Clashes in Jerusalem over military draft exemption

STORY: The exemptions offered to the ultra-Orthodox Haredi community date back to the early days of the state of Israel in 1948. The Haredi resistance to joining the military is based on their strong sense of religious identity, which many families fear risks being weakened by army service.

For secular Israelis, whose taxes subsidize the Haredim and who are themselves obliged to serve in the military, the exemptions have long bred resentment and this has grown in the six months since the start of the war in Gaza.

Many Israelis regard the war against Hamas as an existential battle for the future of the country, and some 300,000 reservists joined up to fight. Opinion polls indicate comprehensive public support for removing the exemptions on the Haredi draft.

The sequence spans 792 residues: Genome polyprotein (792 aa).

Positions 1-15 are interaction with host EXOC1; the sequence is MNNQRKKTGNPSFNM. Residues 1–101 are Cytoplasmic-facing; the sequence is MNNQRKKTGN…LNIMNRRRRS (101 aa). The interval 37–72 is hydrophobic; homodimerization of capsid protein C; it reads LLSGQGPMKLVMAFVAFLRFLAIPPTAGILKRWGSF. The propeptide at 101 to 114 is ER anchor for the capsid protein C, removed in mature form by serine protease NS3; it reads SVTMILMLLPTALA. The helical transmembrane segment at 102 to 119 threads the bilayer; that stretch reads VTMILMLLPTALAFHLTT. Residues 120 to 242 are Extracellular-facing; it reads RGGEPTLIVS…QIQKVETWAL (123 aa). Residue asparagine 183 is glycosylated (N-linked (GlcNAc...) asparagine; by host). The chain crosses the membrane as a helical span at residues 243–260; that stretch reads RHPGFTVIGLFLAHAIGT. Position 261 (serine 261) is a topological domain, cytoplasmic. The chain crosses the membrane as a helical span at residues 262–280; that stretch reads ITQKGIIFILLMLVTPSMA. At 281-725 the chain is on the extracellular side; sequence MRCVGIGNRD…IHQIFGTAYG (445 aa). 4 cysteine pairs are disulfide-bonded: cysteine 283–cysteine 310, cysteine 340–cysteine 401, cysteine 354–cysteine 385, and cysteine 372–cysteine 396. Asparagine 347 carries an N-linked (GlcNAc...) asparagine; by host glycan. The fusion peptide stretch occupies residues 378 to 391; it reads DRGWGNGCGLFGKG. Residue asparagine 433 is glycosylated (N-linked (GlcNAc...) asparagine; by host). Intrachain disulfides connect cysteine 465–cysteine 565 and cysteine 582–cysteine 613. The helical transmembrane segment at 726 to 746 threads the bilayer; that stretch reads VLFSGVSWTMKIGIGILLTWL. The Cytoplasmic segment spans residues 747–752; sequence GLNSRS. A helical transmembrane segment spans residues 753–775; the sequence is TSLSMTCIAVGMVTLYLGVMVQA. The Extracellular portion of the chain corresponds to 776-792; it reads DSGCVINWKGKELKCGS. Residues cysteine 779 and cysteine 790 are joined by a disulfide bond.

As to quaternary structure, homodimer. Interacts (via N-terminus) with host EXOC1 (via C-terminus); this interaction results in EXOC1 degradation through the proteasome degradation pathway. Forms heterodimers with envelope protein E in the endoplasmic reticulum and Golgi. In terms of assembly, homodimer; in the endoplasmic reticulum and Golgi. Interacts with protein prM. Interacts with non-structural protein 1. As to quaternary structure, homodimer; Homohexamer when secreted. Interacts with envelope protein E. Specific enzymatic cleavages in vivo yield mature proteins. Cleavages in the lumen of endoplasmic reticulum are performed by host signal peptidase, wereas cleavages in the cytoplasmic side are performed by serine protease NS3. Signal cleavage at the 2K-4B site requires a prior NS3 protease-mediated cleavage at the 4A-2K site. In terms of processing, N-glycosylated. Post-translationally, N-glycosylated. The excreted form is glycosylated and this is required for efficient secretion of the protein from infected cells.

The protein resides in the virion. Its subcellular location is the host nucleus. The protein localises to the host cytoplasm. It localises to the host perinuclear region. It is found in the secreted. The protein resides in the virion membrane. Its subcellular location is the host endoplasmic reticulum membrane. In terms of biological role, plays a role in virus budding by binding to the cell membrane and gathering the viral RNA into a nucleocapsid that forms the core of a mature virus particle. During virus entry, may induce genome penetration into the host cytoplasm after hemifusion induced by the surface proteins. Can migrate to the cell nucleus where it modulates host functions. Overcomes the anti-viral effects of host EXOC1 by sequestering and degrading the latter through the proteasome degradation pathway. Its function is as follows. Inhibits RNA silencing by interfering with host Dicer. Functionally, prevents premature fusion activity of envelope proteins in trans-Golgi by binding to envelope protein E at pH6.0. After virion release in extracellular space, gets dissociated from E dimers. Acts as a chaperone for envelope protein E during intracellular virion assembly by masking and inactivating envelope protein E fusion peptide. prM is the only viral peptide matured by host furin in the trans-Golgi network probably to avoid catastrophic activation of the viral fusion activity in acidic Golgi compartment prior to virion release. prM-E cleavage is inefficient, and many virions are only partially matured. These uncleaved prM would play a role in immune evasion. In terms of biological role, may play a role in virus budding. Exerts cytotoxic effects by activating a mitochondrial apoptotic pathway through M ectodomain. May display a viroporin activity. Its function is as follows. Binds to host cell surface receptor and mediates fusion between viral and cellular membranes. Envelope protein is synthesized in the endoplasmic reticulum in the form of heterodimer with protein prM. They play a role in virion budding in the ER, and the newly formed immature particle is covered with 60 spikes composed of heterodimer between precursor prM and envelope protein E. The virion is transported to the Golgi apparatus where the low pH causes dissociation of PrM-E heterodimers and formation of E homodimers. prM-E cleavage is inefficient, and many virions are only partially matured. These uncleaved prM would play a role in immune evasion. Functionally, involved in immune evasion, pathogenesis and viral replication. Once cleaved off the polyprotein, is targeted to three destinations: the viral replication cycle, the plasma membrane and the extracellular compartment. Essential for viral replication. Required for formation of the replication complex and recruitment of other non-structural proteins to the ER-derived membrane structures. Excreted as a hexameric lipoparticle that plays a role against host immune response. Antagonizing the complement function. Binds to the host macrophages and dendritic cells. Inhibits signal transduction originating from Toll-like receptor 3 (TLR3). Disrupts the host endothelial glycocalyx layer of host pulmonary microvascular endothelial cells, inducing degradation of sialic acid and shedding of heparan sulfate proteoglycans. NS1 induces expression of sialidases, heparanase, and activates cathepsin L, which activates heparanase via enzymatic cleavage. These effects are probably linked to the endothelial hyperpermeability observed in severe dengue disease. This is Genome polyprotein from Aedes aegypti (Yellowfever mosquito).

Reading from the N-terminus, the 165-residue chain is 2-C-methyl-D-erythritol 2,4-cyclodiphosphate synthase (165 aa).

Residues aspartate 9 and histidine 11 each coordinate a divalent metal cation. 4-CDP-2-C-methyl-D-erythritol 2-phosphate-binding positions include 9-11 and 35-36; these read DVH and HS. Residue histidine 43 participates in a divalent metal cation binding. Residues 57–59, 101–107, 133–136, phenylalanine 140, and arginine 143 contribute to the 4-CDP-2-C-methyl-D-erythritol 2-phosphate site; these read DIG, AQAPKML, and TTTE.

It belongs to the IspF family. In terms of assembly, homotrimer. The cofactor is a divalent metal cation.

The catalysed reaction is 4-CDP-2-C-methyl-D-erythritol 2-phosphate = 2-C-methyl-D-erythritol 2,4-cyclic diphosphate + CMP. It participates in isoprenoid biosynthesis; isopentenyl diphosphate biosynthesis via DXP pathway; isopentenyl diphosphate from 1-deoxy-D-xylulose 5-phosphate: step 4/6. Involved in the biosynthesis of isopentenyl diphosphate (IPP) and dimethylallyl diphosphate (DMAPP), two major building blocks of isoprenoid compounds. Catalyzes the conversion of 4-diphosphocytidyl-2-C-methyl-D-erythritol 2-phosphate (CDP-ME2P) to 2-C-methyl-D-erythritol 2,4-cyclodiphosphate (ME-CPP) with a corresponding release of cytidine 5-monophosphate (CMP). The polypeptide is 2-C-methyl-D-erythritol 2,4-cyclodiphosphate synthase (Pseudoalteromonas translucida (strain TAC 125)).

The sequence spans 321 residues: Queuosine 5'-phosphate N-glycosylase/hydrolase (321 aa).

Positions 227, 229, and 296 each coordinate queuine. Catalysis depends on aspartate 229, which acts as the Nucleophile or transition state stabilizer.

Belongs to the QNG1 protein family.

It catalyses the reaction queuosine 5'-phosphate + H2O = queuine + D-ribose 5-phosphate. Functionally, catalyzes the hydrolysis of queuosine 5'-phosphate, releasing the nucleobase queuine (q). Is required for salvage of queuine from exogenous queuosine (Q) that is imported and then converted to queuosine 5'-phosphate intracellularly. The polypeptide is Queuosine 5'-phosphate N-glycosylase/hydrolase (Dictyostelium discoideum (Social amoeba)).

With a March 31 deadline for the Israeli government to develop legislation to resolve a decades-long standoff over the issue, Netanyahu filed a last-minute application to the Supreme Court for a 30-day deferment.

In an apparent accommodation, the Supreme Court gave government officials until April 30 to submit additional arguments. But, in an interim ruling, it also ordered a suspension of state funding for seminary students who would be liable for conscription from Monday.

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